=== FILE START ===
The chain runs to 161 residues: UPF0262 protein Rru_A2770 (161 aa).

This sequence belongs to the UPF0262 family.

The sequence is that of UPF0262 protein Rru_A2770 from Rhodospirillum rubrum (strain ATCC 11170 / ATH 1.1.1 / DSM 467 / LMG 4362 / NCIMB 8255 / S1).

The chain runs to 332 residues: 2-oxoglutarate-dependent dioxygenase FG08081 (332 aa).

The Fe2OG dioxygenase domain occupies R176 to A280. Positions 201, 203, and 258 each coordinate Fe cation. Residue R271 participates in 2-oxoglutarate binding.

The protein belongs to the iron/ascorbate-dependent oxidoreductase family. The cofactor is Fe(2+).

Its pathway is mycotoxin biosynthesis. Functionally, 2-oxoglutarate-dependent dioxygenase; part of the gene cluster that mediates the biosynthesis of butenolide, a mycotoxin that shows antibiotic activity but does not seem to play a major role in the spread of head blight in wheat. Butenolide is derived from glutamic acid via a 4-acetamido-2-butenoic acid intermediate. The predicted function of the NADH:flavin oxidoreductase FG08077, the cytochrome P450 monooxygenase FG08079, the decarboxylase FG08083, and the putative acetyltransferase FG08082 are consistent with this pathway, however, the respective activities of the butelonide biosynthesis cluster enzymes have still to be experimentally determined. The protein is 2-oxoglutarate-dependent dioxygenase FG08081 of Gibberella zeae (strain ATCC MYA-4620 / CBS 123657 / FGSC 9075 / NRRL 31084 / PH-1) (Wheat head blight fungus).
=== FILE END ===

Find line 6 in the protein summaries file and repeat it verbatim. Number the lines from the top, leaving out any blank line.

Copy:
The protein belongs to the iron/ascorbate-dependent oxidoreductase family. The cofactor is Fe(2+).